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Brain Res Mol Brain Res. 1995 Oct;33(1):111-20.

Gene-peptide relationships in the developing rat brain: the response of preproenkephalin mRNA and [Met5]-enkephalin to acute opioid antagonist (naltrexone) exposure.

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1
Department of Neuroscience and Anatomy, Pennsylvania State University, Hershey 17033, USA.

Abstract

[Met5]-enkephalin, encoded by the preproenkephalin (PPE) gene, serves as a growth factor during brain development in addition to its role as a neurotransmitter. This study examined the relationship of gene and peptide expression in the developing (postnatal day 6) rat brain by disrupting peptide-receptor interaction with either a brief (4-6 h) or continuous opioid receptor blockade using a single injection of 1 or 50 mg/kg naltrexone (NTX), respectively; such perturbations result in growth inhibition or acceleration, respectively. In the caudate putamen, an area that has completed neurogenesis by postnatal day 6 and has an abundance of PPE mRNA and enkephalins in adulthood, NTX did not influence PPE mRNA in either NTX group, or the enkephalin levels in the 1 mg/kg NTX group. [Met5]-enkephalin values in the neostriatum, however, were 67-183% greater than controls in rats given 50 mg/kg NTX, beginning 5 min after drug injection. In the cerebellum, PPE mRNA expression was depressed from 5 min to 4 h in the 1 mg/kg NTX group, and was normal thereafter; mRNA levels in the 50 mg/kg NTX group were markedly subnormal for 24 h. Enkephalin levels were significantly depressed within 5 min of drug injection and remained so for 4 h in the 1 mg/kg NTX group, but were elevated to approximately 135% of control values at 8, 16, and 24 h. Enkephalin levels were not changed in the cerebellum of the 50 mg/kg NTX group, or in the plasma of either NTX group. These data suggest that a single exposure to NTX can affect transcriptional and translational mechanisms related to PPE mRNA and opioid peptide expression in a rapid and sustained manner, and that this treatment elicits a specific pattern of alterations dependent upon the brain region sampled, drug dosage, and/or the duration of opioid receptor blockade. Additionally, our results indicate that the decreased DNA synthesis in external germinal cells occurring after opioid receptor blockade as recorded earlier may be related to an increase in the potent opioid growth factor, [Met5]-enkephalin.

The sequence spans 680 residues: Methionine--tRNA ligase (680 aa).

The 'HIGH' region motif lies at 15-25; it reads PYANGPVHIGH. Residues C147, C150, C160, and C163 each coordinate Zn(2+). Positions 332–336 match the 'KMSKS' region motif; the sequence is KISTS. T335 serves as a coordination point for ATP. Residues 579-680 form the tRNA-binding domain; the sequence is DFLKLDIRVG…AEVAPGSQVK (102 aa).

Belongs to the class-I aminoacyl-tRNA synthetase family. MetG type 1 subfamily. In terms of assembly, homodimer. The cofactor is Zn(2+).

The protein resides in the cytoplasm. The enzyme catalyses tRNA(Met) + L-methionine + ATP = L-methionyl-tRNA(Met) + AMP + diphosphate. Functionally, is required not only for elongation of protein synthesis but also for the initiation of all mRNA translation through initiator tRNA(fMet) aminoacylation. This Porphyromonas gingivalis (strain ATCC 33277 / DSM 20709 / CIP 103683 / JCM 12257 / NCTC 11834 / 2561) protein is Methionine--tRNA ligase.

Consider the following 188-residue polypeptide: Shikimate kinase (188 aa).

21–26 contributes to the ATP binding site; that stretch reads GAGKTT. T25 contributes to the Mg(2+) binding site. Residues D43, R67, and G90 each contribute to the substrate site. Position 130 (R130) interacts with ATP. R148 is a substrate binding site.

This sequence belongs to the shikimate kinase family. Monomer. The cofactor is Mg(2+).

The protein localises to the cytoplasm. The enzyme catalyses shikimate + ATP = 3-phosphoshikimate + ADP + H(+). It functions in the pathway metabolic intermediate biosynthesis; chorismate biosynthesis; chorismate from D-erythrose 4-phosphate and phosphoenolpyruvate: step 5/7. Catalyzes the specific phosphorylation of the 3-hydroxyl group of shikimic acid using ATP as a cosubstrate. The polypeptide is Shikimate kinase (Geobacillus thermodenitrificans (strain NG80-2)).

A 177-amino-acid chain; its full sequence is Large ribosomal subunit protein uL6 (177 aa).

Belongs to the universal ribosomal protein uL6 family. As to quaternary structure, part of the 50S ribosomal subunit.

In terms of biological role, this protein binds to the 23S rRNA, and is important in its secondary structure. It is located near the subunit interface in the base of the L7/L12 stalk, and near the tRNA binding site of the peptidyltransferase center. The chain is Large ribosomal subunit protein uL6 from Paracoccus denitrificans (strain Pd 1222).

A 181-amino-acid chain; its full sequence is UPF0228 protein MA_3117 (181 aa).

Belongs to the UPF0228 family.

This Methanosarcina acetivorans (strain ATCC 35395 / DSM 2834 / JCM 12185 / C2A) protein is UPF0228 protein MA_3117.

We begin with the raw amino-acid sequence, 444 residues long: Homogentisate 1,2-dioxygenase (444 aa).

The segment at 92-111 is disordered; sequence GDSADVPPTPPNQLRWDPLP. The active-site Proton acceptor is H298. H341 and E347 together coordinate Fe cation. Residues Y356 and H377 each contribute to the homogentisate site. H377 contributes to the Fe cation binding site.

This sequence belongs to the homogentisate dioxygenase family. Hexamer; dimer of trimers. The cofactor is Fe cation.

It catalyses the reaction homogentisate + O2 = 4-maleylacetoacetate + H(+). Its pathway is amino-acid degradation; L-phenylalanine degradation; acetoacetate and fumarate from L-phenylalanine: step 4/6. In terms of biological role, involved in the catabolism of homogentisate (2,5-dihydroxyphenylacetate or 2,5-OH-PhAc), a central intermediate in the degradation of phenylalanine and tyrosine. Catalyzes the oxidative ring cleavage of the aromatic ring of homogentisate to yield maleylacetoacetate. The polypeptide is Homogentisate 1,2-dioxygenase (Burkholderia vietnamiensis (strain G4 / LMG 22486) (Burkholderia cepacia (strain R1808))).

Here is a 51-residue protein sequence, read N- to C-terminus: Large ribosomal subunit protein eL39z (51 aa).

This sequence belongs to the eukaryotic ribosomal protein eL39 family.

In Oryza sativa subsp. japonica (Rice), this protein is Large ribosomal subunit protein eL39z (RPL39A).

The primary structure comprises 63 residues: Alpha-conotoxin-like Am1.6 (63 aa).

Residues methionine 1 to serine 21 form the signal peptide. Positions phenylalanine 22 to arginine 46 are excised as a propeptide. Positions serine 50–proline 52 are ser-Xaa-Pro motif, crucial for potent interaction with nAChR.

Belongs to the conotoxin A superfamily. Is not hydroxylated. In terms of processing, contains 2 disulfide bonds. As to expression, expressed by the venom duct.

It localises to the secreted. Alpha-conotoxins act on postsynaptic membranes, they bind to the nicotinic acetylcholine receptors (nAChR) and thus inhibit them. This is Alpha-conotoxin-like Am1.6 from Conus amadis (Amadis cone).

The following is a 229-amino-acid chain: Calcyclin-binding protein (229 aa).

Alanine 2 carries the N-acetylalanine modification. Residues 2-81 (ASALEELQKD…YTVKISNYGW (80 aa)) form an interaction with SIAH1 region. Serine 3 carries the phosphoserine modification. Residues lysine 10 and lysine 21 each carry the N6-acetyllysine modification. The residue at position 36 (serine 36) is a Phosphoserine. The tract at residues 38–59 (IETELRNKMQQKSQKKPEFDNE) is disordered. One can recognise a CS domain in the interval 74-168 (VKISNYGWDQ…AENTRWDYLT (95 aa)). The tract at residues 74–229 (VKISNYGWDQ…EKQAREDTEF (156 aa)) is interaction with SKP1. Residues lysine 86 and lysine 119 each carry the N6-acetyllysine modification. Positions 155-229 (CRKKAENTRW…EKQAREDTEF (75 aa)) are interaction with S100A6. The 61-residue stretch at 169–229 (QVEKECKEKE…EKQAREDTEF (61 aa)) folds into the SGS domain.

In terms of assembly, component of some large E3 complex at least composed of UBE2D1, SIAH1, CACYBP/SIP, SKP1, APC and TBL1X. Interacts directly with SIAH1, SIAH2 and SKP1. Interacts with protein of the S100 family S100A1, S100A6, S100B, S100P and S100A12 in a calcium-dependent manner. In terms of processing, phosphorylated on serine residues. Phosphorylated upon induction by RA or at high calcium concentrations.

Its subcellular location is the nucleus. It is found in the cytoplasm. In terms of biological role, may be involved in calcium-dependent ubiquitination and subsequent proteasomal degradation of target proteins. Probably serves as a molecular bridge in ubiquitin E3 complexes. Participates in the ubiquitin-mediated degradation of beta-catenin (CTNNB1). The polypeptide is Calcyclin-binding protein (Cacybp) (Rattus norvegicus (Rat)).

PMID:
8774952
[Indexed for MEDLINE]

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